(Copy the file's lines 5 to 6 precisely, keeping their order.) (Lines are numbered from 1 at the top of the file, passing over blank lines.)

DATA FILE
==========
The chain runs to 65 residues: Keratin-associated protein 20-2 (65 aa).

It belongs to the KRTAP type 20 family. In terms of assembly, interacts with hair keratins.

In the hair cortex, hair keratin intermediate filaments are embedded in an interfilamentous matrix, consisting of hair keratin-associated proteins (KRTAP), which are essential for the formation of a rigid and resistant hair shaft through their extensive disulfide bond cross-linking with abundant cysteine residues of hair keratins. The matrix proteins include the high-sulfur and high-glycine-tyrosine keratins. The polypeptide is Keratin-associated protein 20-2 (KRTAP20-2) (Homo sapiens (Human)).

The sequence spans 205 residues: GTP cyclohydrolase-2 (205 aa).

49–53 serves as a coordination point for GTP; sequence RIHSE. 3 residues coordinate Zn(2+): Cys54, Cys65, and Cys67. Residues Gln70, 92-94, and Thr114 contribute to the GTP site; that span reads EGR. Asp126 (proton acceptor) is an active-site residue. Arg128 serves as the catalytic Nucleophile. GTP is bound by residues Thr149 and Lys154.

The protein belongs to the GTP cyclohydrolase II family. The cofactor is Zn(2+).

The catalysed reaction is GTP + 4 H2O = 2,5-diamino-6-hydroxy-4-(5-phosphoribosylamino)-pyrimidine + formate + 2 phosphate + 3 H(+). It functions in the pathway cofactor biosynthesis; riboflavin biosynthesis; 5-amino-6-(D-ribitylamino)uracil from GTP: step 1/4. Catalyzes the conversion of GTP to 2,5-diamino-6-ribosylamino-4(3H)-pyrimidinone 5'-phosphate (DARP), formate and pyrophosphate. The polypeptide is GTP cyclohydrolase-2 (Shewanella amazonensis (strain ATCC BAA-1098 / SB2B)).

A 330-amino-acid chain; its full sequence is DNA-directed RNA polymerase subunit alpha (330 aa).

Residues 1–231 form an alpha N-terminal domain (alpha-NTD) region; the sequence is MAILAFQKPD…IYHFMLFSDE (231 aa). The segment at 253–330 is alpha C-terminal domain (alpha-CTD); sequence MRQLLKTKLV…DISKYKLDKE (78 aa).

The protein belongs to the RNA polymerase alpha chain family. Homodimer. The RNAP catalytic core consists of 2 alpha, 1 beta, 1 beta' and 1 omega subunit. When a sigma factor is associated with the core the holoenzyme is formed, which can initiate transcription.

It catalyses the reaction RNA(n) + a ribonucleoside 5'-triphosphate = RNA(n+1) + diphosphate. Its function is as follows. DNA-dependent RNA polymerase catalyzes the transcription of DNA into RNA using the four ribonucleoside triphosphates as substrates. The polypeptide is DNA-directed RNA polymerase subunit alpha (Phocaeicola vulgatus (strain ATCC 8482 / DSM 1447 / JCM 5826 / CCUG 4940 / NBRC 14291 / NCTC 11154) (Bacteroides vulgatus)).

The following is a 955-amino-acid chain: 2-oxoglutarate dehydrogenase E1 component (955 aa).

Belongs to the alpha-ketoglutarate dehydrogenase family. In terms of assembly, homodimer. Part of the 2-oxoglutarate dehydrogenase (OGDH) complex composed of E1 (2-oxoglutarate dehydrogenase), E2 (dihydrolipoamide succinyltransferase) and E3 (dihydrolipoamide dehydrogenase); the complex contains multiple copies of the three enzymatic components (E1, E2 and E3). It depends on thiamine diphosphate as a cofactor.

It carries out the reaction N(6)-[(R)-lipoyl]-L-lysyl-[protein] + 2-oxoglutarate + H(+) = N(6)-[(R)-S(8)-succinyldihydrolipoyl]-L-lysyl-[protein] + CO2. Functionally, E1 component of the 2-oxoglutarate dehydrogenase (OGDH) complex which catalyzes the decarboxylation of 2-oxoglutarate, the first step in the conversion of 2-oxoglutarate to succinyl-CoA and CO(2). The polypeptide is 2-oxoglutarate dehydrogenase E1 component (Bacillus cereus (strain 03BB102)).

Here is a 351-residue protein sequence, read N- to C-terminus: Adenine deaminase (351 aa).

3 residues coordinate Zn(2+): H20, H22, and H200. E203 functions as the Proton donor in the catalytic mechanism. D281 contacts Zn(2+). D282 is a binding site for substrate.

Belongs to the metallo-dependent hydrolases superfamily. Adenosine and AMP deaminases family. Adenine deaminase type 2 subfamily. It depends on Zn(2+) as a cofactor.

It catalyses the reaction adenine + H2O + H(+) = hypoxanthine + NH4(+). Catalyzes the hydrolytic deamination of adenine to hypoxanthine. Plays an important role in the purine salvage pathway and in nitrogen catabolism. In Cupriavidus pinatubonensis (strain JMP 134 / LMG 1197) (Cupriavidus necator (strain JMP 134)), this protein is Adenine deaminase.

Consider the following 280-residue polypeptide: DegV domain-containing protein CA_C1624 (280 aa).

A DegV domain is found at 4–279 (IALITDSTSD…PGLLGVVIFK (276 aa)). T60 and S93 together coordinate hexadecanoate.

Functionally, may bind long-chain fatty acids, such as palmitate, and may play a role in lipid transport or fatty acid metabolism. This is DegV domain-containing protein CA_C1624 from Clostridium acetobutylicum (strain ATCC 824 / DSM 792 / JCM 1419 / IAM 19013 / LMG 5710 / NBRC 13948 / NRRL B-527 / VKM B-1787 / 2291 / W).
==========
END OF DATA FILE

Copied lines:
49–53 serves as a coordination point for GTP; sequence RIHSE. 3 residues coordinate Zn(2+): Cys54, Cys65, and Cys67. Residues Gln70, 92-94, and Thr114 contribute to the GTP site; that span reads EGR. Asp126 (proton acceptor) is an active-site residue. Arg128 serves as the catalytic Nucleophile. GTP is bound by residues Thr149 and Lys154.

The protein belongs to the GTP cyclohydrolase II family. The cofactor is Zn(2+).